This is how over centuries renowned art historians praised Lodewijk de Vadder, this enchanting and, for his time, revolutionary Brussels artist of the XVIIth century, altogether painter, draughtsman, engraver and tapestry designer. Little is known about Lodewijk de Vadder’s life. The only elaborate study on him and his work, to which abundant reference is made in this site, is the outstanding masters’ thesis Lodewijk de Vadder (1605-1655) by Luc Geeroms, under the direction of Prof. Roger-Adolf D’Hulst, submitted in Dutch at the University of Ghent in 1985. This thesis, which was not published, is available for consultation at the library of the University of Gent (Universiteits Bibliotheek Gent, Sint-Hubertusstraat 8, 9000 Ghent, Belgium, BIB.GTH.027922).
Also of interest are the contributions by Nagler (1913), Joos (1935), Laes (1949), Thiery (1953), de Callataÿ (1960), Thiéry & Kervyn de Meerendré (1987), De Maere & Wabbes (1994) and Kervyn de Meerendré (1995) and, as far as the few found tapestries are concerned, De Meûter (2012) (see Bibliography).
The little we know about Lodewijk de Vadder’s life can be summarized as follows:
He was the younger son of Gillis de Vadder and Marguerite Cocx. Place and date of birth are unknown.
Strangely and contrarily to most of his contemporaries, he produced almost no religious works and only a few large paintings of him are known. Likewise, very little, not to say anything, is known today about his activity as tapistries patterns designer.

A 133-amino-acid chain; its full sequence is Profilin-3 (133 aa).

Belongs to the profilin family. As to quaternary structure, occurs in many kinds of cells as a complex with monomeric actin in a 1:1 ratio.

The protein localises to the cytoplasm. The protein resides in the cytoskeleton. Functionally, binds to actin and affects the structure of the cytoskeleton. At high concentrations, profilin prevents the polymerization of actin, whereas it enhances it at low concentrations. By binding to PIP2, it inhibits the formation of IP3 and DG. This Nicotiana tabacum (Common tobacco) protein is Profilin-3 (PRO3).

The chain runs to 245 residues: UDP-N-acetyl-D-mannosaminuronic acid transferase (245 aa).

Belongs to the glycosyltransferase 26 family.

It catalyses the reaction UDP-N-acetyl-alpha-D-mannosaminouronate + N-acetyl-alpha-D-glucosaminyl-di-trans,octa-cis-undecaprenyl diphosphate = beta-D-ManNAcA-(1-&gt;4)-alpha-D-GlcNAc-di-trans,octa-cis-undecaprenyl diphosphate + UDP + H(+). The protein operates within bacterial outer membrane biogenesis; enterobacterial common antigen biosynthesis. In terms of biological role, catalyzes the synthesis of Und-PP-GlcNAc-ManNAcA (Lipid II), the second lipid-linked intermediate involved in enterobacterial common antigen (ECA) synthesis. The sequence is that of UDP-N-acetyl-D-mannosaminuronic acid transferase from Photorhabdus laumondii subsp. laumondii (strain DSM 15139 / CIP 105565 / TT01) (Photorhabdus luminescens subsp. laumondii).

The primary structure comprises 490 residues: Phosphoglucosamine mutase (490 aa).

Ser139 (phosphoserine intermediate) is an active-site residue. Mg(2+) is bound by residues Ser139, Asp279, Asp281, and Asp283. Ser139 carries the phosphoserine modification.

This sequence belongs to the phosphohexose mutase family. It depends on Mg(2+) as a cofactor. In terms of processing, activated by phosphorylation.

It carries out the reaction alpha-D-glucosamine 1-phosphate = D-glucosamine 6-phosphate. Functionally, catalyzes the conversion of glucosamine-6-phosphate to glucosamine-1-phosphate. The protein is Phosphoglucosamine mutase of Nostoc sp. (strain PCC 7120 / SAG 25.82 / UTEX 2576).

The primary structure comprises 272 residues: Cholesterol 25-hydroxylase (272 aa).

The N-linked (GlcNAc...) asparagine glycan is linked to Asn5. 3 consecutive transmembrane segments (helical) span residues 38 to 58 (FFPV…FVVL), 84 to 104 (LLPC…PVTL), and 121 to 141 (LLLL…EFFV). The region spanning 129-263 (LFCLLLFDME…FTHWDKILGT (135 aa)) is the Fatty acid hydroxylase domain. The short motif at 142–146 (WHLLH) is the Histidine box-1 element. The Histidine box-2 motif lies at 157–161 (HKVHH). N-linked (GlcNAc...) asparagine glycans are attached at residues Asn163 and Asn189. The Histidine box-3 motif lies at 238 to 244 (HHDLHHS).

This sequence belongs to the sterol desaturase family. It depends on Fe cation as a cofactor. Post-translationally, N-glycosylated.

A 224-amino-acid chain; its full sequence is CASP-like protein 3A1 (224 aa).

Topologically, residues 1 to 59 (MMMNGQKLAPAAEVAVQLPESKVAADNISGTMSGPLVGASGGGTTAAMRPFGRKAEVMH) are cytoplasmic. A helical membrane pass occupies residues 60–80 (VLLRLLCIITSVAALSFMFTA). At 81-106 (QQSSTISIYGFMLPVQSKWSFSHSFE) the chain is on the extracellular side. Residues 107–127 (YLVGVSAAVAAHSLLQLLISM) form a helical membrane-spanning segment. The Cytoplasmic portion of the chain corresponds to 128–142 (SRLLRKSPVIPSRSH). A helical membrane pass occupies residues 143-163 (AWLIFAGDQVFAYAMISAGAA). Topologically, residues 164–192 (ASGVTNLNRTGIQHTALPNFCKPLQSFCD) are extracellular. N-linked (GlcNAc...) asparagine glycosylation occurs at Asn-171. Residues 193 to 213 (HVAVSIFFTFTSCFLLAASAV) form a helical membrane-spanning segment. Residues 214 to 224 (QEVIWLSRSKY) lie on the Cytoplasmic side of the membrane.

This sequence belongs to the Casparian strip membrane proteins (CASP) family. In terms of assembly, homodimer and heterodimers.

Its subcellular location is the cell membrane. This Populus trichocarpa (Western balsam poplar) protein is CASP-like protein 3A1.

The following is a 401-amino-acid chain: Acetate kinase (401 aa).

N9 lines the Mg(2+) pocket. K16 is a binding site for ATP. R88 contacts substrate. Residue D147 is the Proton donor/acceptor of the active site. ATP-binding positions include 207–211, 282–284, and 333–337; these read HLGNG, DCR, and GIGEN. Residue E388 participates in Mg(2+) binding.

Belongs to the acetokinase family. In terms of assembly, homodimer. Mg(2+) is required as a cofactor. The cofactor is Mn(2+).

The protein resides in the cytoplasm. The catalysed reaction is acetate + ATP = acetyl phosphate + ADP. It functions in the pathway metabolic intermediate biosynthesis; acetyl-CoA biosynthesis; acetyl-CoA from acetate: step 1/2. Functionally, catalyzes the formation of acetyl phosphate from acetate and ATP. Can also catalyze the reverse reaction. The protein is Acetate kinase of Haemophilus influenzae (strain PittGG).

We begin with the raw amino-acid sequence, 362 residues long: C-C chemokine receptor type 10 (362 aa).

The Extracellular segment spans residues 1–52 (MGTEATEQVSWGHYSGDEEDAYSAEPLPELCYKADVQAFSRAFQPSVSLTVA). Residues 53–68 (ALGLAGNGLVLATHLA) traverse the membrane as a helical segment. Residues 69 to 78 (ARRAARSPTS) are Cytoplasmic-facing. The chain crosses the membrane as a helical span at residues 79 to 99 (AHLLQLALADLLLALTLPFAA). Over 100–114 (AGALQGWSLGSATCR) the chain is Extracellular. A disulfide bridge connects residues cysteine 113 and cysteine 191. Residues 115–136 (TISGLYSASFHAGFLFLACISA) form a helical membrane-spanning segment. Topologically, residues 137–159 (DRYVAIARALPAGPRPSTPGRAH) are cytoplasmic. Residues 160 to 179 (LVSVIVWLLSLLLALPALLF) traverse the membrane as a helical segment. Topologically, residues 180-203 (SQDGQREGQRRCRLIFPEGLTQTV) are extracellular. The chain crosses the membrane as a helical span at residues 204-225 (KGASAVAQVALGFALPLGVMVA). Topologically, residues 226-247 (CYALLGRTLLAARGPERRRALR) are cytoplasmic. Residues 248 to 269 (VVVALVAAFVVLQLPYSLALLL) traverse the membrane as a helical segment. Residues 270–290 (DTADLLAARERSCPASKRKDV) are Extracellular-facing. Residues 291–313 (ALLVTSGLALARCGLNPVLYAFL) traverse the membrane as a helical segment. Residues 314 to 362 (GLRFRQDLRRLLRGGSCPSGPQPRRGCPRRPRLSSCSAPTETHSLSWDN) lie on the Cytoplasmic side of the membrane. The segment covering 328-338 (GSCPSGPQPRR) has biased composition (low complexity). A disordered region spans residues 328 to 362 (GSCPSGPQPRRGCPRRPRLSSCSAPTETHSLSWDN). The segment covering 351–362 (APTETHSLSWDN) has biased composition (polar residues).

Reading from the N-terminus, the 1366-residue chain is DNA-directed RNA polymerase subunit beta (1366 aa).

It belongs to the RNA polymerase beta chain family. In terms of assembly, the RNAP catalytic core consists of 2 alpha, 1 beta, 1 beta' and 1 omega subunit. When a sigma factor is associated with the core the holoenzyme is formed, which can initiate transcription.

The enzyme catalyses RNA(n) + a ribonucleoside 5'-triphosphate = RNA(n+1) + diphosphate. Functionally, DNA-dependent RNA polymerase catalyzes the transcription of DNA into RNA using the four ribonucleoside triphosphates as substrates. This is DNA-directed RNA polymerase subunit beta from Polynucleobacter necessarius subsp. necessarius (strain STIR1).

If his fame has faded by time, he was renowned and admired during his lifetime and in the following years, as emphasized by Cornelis De Bie in 1661 and as evidenced by the tax privileges he received from the Brussels city authorities.
As was not unusual at the time, Lodewijk de Vadder also occasionally collaborated with other artists. So, he painted landscapes for a.o. Gaspard de Crayer, Antoon Sallaert or Michael Sweerts, and David Teniers painted the staffage of several of his paintings.
He might also have had an original collaboration with Wilhelm Schubert van Ehrenberg (1630-1676), as he possibly painted himself, in van Ehrenberg’s Kunstkamer met « Candalaudes en Gyges » (CB 715) one of his own paintings (in the upper right corner), as did in the same painting Gonzales Coques, Jacob Jordaens and others.
There is no known portrait of Lodewijk de Vadder. So far we know, he himself made no self-portrait except possibly one, sketched on the reverse side of a drawing kept at The Courtauld Institute of Art, Witt-Collection in London (inv. D.1952.RX.1003 – CB 582). It represents a mature man’s head with curly hair under a large floppy hat, a bent nose, a slightly projected upper lip, marked mouth corner and a voluntary chin on a sturdy neck, looking deep in thoughts. A self-portrait?